It is possible that some of them could have been transported standing, which would have corresponded to the way the natives described it, but it's unlikely that was the primary way. As Vargas suggests, "you can make skids out of logs and place the statue on top, standing or on its back, and just pull it. If you have enough rope and people to do it and a lot of time to do it, you could pull a huge weight." This is quite similar to what one researcher from Los Angeles actually tried.
In essence, her theory suggests that the statue was placed horizontally on top of two large logs that were tied to the statue. Then, placing smaller logs underneath and perpendicular to the larger two logs, the statue could be rolled along using ropes and brute force.
To back up her theory she's quick to point out that the average statue on Easter Island is smaller and not as heavy as some of the big hulls of the western Polynesian canoes. "And we know that we moved these over very rough terrain from very high altitudes to low altitudes before they launched them."
So in April 1999 Van Tilburg and some colleagues tried it out and, in short, it worked. "My experiment shows that it took approximately 40 people to move an average statue and 20 people to erect it. And that it could have been done in less than 10 days," she says proudly. But while it theoretically worked, there's no certain way of knowing whether her theory is the 'right' one.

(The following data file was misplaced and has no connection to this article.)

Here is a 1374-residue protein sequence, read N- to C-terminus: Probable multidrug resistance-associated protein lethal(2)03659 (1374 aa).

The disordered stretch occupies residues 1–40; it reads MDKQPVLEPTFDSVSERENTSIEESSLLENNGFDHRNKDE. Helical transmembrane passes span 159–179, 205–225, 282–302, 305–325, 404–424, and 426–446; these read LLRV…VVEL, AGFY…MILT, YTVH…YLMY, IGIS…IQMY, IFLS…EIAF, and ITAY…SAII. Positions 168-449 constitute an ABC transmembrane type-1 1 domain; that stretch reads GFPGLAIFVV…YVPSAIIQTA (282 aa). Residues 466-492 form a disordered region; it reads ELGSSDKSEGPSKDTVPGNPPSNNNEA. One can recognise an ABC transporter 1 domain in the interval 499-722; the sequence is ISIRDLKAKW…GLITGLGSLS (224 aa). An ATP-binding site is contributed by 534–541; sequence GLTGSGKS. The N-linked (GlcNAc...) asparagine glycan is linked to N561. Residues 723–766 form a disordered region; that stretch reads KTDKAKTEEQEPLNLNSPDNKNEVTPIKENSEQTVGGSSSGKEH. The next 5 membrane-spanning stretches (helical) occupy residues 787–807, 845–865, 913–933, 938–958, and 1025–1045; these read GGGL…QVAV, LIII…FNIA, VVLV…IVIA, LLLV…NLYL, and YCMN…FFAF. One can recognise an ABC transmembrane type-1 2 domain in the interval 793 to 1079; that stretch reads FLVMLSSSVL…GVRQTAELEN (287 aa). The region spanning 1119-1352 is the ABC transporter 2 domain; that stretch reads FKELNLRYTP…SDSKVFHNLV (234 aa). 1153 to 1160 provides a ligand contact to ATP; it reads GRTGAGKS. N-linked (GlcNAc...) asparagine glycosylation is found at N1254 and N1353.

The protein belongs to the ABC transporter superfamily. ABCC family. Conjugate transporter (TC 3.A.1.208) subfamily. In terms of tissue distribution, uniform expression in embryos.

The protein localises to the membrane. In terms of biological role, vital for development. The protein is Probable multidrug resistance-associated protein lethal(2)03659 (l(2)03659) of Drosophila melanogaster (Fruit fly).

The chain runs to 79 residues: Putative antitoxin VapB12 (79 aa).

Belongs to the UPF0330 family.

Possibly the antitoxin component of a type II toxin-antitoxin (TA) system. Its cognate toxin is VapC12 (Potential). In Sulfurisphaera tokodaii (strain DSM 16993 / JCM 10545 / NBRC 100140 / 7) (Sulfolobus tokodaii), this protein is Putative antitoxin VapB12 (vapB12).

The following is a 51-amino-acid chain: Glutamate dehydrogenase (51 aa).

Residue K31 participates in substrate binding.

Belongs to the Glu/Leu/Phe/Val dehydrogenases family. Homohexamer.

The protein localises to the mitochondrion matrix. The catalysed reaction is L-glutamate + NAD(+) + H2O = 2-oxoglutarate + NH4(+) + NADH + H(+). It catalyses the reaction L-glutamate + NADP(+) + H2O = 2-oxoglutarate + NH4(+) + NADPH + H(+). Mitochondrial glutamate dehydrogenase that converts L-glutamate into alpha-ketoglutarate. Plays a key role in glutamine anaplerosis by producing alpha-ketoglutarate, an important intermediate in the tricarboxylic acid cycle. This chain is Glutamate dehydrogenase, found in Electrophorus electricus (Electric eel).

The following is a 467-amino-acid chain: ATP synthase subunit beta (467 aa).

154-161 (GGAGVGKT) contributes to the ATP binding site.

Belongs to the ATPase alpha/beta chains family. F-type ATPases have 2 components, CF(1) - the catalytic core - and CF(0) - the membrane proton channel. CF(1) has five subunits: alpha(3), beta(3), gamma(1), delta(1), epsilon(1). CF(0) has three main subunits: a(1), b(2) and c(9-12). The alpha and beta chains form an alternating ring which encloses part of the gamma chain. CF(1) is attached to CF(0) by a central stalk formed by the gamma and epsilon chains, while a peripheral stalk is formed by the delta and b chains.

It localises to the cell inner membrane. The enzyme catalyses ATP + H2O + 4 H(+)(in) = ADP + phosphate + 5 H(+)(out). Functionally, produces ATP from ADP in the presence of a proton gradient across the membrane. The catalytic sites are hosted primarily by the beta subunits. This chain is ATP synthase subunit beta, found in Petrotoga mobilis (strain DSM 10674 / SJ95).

One method or many?
Vargas has seen or heard about all the theories, and there've been many — everything from extraterrestrial visitations to more plausible variations on Van Tilburg's method. Vargas, however, is not quite willing to commit to one single answer. "I think it depends on where the statue was going, the conditions of the terrain and also how big or fragile the statue was," she says. "In my mind, they were probably using more than one method."
Whatever the method (or methods), Vargas does know one thing — having modern, state of the art machinery doesn't necessarily make things easier when it comes to moving and erecting the moai. She and her colleagues from the University of Chile set up an experiment in 1992 to re-erect 15 statues on the southeast coast of the island — at Ahu Tongariti. These megalithic statues — some weighing 70 tonnes — were knocked down and widely dispersed by a devastating 1960 tsunami. "We had a really modern, computerized crane — the most advanced in the world — and we had a lot of trouble," she admits. "In fact, it took us four years of work with a group of 40 people working day after day."
So there's no doubt in the minds of researchers that the Rapa Nui people had highly perfected the art of moving and erecting the moai using ways that might now be considered primitive. But their expertise and zeal in making the statues may have had a downside. Some have suggested that as the people of Easter Island became pre-occupied with making larger and larger statues after their arrival in the island, this pursuit may have been a contributing factor to the eventual collapse of their culture.